At Elizabeth’s suggestion last January, I listened to a CBC Ideas segment entitled The God Who May Be. The segment featured an interview with Irish philosopher Richard Kearney, who had in turn been inspired by philosopher Paul Recour.
The program confirmed what I already knew about myself: I am no philosopher. The conversation ranged over the meaning of revelation and the role of imagination – fascinating topics, but I could barely understand any of it.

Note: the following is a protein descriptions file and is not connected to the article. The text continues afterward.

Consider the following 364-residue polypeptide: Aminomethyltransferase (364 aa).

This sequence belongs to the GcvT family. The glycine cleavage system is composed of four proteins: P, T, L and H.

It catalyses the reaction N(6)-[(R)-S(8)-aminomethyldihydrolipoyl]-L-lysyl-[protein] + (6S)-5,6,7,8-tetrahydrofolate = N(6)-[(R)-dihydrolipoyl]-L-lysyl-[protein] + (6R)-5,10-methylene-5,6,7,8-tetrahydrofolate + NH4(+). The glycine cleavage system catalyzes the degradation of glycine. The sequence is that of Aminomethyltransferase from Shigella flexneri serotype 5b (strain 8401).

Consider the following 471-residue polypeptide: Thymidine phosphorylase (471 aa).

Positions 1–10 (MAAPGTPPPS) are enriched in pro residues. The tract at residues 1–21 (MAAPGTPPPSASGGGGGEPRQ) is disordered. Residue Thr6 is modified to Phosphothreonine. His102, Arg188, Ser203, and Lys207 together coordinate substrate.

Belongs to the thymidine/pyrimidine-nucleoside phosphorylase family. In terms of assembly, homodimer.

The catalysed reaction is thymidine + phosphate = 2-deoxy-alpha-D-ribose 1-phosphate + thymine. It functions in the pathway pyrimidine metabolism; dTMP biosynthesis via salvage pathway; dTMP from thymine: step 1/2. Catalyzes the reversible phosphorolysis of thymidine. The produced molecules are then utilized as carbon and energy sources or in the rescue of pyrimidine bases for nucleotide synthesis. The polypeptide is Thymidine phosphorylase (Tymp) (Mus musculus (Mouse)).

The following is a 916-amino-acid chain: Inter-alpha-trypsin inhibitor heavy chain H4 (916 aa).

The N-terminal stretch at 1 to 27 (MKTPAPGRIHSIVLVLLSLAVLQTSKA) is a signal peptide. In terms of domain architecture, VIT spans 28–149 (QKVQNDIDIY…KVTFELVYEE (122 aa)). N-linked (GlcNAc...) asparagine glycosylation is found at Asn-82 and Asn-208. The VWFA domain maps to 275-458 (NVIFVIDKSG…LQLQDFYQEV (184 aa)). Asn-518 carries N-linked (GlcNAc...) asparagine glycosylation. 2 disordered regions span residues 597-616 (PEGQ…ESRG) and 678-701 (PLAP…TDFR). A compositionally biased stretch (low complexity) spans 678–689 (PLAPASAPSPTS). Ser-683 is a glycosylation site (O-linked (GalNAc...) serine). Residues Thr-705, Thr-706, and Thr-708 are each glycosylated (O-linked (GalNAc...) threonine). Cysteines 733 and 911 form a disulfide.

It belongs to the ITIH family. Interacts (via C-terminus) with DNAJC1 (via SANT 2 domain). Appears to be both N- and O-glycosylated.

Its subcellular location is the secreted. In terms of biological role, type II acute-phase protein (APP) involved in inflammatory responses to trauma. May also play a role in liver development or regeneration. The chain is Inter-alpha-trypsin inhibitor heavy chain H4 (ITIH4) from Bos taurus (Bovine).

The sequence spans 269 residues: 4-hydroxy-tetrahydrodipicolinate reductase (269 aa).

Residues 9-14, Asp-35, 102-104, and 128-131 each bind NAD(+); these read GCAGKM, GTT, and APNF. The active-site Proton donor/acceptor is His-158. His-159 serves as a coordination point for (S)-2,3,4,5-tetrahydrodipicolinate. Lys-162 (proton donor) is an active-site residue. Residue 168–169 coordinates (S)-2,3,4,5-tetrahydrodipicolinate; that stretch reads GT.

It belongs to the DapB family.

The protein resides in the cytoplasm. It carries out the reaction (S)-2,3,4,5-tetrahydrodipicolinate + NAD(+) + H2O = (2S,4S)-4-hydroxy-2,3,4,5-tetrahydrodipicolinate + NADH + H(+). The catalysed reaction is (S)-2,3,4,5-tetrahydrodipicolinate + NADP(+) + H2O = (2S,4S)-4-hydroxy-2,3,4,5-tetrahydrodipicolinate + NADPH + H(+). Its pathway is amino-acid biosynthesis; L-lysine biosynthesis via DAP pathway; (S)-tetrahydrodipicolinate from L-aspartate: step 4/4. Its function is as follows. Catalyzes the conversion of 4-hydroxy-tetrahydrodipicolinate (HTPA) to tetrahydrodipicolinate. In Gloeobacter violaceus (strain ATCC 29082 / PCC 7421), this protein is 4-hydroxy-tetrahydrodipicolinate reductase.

But then, at the very end, we were offered one perfect image of humility from the First Century.
It is a picture of the Father, Son and Holy Spirit in an endless circle dance, where each gracefully steps aside to give place to the other. The empty centre they created at the centre of the dance was called by the early Greeks “the womb,” where the Kingdom of God is birthed.
The speaker concluded that God was found not only in suffering, but also in beauty. And the Kingdom of God is not made of dry bread, but of wine and dancing.
Friends, I have been puzzling over the concept of “humility” for many months. This image has stayed with me, even though I hardly know what it might mean for me, or for us.
Do you know?